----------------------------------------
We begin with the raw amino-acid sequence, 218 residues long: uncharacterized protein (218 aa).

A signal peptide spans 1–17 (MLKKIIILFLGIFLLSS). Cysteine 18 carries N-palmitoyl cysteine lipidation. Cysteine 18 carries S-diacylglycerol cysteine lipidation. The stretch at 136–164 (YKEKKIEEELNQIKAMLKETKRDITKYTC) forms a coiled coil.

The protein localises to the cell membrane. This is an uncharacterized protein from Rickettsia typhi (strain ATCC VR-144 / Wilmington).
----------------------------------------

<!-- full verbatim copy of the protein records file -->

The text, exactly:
We begin with the raw amino-acid sequence, 218 residues long: uncharacterized protein (218 aa).

A signal peptide spans 1–17 (MLKKIIILFLGIFLLSS). Cysteine 18 carries N-palmitoyl cysteine lipidation. Cysteine 18 carries S-diacylglycerol cysteine lipidation. The stretch at 136–164 (YKEKKIEEELNQIKAMLKETKRDITKYTC) forms a coiled coil.

The protein localises to the cell membrane. This is an uncharacterized protein from Rickettsia typhi (strain ATCC VR-144 / Wilmington).